New Modular Synthesizer For Your Web Browser, Zupiter

Developer Maxime Chevalier-Boisvert has released Zupiter, a new browser-based modular synthesizer.

Zupiter uses a visual programming language, inspired by Pure Data and Max/MSP. Instead of using a skeuomorphic approach – imitating the look of physical hardware – Zupiter lets you create patches by connecting building blocks, each representing a basic element of synthesizers.

Zupiter is written in JavaScript, using the web audio and web MIDI APIs. You can play notes using your computer keyboard (A to L keys), use a built-in sequencer node or connect an external MIDI keyboard.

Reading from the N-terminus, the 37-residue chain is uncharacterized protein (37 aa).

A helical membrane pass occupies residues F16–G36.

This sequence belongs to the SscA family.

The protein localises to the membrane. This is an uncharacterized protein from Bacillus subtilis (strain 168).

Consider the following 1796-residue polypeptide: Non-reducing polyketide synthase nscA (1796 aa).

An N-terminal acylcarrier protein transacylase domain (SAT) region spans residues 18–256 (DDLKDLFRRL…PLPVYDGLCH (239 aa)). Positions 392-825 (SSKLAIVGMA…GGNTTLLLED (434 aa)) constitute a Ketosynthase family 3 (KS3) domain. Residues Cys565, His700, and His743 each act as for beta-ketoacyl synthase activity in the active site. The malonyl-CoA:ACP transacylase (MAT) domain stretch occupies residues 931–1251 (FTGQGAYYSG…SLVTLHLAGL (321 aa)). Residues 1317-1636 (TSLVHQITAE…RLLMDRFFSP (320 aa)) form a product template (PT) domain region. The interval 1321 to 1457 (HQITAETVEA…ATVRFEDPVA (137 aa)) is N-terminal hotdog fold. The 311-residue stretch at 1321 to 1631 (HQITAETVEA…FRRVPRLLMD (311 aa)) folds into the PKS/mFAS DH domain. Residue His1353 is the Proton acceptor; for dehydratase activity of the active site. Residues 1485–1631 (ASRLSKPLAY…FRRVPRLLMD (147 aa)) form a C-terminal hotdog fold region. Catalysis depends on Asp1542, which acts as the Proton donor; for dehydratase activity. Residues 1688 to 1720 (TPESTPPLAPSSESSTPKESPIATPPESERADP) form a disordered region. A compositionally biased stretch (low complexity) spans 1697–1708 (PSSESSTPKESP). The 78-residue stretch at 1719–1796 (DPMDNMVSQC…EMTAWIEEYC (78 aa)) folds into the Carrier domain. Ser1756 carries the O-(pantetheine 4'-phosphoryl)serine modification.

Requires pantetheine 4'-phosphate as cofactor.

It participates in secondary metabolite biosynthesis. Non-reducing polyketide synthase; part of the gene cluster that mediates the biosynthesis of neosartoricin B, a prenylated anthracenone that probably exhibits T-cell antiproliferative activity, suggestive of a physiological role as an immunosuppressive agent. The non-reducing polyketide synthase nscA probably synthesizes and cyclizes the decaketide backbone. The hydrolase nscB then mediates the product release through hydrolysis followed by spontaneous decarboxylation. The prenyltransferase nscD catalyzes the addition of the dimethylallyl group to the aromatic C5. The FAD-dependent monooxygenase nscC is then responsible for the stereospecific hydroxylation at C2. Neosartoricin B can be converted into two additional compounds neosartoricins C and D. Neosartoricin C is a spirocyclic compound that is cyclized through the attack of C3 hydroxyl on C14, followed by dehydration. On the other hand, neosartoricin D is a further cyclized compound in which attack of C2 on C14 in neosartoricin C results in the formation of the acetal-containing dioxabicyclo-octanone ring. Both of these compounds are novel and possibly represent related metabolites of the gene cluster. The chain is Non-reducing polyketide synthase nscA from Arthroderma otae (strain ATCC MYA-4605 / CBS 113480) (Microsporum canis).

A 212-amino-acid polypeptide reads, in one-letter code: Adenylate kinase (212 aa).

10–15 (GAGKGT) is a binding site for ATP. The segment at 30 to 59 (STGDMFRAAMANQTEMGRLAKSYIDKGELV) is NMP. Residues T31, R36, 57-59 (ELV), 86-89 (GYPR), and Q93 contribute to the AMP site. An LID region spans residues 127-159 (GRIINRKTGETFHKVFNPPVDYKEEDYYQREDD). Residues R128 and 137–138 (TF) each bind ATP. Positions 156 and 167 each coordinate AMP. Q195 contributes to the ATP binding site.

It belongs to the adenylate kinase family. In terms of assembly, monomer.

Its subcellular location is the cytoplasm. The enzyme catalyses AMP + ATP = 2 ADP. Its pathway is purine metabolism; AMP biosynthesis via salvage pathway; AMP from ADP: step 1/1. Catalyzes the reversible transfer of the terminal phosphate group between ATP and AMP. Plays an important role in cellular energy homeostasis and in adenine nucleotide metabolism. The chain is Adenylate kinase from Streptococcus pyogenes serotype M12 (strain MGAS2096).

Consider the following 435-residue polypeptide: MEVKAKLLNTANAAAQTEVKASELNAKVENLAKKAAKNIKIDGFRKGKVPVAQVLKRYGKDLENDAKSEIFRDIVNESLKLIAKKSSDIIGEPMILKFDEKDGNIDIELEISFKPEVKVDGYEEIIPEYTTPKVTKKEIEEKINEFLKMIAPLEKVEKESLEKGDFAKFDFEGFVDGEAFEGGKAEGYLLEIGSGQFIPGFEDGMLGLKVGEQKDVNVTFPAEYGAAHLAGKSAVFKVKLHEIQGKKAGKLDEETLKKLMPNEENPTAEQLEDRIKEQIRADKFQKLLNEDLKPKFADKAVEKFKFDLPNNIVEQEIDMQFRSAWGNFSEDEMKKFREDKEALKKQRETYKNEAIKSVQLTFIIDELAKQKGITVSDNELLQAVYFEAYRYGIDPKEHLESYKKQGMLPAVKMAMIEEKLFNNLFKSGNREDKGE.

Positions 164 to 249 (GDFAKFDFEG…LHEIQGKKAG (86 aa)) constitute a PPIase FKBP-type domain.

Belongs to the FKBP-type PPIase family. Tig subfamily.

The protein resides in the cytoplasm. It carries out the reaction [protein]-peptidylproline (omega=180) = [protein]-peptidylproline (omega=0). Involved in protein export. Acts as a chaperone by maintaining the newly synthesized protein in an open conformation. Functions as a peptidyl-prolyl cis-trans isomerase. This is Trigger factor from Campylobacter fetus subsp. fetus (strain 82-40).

Zupiter also lets you map physical knobs on an external MIDI controller to virtual knobs in the app, by double-clicking on a virtual knob and then moving the knob you want to map on your device.

“I created the app because I wanted to have a powerful tool that would allow me to experiment and understand exactly how specific sounds are made,” notes Chevalier-Boisvert.  “I also created it because, to my knowledge, there is nothing else quite like it. Yes, there are already other browser-based music apps, but to my knowledge, at this time, no other browser-based music app offers this degree of flexibility and power.”

You can get an example of what Zupiter can do with this acid-style patch (select play). You can also browse saved patches or create a new patch at the Zupiter site.

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